We recommend these gloves to anyone wanting a low-priced glove that will last a reasonable time and provide sensitive touch to both your fingers and your palm.
5. Steiner Ironflex TIG Welding Glove
Steiner is known for producing quality welding gloves, and the Ironflex TIG Gloves are no exception. They’re one of the few pairs available in a black and brown color that are resistant to stains.
They’re a highly dexterous pair of gloves with reversed grain kidskin leather and Kevlar stitching for strength and heat resistance. They also have poly-lined kidskin backs for a comfortable feel and extra heat resistance.
These are our favorite-looking gloves, but the short cuffs make them slightly less safe than other pairs by not keeping your forearms safe. They do, however, have longer cuffs than most of the short cuff range series, and large adjustment straps that make them able to tighten well.
6. IRONCAT TIG Welder’s Glove
West Chester’s IRONCAT TIG gloves are a good option compared to many available online, but these are our least favorite long-cuffed TIG gloves among our eight reviews. They’re very nimble but have an unusually shaped fit that isn’t as comfortable as other gloves.
The material around the hand is top-grain kidskin leather, and it’s stitched with Kevlar, which makes the gloves last reasonably well. However, their overall quality isn’t to the same standard as other available pairs.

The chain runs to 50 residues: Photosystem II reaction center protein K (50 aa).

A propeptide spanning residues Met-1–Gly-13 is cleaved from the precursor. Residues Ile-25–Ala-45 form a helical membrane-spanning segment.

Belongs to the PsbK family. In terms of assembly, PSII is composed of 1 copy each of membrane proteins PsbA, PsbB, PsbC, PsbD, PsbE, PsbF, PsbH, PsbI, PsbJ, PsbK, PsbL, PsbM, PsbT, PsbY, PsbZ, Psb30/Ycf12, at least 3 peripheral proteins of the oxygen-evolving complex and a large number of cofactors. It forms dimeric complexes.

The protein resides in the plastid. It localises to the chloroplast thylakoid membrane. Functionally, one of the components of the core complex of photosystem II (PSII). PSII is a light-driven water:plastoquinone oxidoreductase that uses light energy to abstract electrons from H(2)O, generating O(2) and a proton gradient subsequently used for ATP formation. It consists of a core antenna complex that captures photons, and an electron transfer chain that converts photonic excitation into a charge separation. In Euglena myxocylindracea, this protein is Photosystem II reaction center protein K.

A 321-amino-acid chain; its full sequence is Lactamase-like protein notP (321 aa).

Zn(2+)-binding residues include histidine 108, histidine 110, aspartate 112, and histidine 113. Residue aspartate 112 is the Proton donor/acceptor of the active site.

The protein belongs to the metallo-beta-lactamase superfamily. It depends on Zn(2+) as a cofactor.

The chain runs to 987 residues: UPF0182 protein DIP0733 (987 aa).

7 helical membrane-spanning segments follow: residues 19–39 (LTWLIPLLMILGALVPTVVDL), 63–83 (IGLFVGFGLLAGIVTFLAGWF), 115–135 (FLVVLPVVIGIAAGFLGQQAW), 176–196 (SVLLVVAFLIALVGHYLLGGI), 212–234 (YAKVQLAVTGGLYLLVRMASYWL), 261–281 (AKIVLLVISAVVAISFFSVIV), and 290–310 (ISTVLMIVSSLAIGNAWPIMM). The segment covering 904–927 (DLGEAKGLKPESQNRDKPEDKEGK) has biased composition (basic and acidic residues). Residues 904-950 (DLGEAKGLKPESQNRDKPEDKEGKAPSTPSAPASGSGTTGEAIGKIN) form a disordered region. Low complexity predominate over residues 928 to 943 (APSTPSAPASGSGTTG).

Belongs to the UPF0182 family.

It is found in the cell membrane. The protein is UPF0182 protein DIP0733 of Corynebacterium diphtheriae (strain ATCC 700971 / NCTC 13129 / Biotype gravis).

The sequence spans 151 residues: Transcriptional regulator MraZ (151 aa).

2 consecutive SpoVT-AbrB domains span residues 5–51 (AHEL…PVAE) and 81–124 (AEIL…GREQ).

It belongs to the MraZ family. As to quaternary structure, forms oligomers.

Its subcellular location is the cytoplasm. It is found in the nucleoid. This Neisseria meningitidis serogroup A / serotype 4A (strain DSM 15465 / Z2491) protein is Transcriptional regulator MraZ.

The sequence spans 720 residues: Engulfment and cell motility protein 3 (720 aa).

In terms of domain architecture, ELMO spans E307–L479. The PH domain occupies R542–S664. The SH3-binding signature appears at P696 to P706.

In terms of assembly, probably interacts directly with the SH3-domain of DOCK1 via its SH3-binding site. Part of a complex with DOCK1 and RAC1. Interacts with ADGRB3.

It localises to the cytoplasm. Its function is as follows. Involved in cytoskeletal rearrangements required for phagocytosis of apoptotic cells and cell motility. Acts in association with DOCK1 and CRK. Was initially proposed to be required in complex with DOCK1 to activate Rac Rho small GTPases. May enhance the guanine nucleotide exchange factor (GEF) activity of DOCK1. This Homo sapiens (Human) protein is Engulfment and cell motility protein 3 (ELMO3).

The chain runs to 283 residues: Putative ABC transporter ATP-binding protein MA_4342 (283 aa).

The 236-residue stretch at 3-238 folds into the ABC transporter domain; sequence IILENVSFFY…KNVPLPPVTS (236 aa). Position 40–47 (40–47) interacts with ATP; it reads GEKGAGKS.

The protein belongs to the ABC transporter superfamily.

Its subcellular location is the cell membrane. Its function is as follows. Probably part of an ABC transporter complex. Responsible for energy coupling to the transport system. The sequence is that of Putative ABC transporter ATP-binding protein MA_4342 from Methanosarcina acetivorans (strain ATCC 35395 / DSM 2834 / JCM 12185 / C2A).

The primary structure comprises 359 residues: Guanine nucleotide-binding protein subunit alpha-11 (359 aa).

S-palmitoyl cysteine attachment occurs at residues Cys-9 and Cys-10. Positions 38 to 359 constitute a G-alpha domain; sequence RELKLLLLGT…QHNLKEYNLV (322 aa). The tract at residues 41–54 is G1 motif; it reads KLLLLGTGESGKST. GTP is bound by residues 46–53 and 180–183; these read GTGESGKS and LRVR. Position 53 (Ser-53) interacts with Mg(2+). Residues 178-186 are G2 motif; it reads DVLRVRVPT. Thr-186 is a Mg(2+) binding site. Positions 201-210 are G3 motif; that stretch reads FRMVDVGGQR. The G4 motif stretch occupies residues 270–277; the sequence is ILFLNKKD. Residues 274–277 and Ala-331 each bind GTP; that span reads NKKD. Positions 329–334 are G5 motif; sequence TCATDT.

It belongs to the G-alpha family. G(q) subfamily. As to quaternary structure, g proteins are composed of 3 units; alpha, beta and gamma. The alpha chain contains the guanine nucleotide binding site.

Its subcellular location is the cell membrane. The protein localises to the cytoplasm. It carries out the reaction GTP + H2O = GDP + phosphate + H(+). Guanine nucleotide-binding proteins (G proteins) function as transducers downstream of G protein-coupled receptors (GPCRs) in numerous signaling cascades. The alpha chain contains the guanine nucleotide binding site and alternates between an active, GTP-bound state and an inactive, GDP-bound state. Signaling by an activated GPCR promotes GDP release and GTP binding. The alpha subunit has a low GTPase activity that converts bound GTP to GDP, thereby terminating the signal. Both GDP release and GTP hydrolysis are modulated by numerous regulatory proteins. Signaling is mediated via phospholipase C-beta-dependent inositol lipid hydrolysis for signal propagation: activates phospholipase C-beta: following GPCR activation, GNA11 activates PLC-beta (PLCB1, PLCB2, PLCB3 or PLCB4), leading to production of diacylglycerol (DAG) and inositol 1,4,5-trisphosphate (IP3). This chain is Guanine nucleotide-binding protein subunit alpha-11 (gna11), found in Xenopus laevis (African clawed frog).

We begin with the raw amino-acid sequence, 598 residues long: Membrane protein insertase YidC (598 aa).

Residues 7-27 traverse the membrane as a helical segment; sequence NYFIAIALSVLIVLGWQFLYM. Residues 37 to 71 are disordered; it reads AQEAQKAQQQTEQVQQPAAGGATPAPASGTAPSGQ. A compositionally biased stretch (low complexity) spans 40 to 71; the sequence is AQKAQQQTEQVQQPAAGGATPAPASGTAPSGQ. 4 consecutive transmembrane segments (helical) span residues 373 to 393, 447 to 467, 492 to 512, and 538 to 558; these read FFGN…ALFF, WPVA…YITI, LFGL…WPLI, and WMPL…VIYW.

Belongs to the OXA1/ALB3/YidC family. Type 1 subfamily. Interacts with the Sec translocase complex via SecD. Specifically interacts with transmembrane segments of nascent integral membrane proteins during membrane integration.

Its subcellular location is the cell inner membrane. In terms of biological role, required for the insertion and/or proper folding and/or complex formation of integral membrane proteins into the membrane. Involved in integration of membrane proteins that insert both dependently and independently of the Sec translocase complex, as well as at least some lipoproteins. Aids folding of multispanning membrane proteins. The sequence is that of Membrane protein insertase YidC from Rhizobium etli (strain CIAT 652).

If you want a low-priced pair of TIG gloves and won’t be doing extensive welding, these will serve you well. Otherwise, Caiman’s white TIG gloves sit at the same price range and are much better quality.
7. Revco T50 Tigster TIG-Welding Gloves
The Revco T50 LG Tigster gloves are reasonable quality. Their design includes some useful features, like drag patch reinforcement, which enables your hands to slide across the metal in a repeated smooth manner without excessive wear.
They also have a keystone thumb feature that allows excellent movement of your thumbs, adding to their overall dexterous feel. However, the gloves lack the same heat protection other TIG gloves have. There is an inner lining, but it doesn’t help resist the heat like other pure leather gloves with no inner lining do.
They’re not bad for beginner TIG gloves, but we wouldn’t recommend them for extensive use.
8. Endura Goatskin Leather Welding Work Gloves
The Superior Goatskin Leather Work Gloves are our last choice out of the eight on our list. As the company name suggests, they do a superior job at protecting your hands. They don’t entirely give the capability to touch hot metal, but they do a better job of protecting you from burnt hands than most TIG gloves.
They’re also strong in withstanding cuts with the Kevlar and goatskin duo lining sewn with Kevlar stitching, but the extra material makes them much less dexterous than most TIG welders would like.
You can TIG weld in them, but with a minimal feel. They also have short cuffs with no tightening strap, making them unsuitable for protecting your wrists and forearms. If you don’t need gloves that allow a sensitive feel while welding and want more hand protection, we recommend these gloves. Otherwise, the Superior 370GFKL gloves are better overall and include forearm protection.
TIG welding gloves are different from MIG welding gloves in many ways, but they serve the same purpose in shielding your hands while providing the ability to handle welding objects.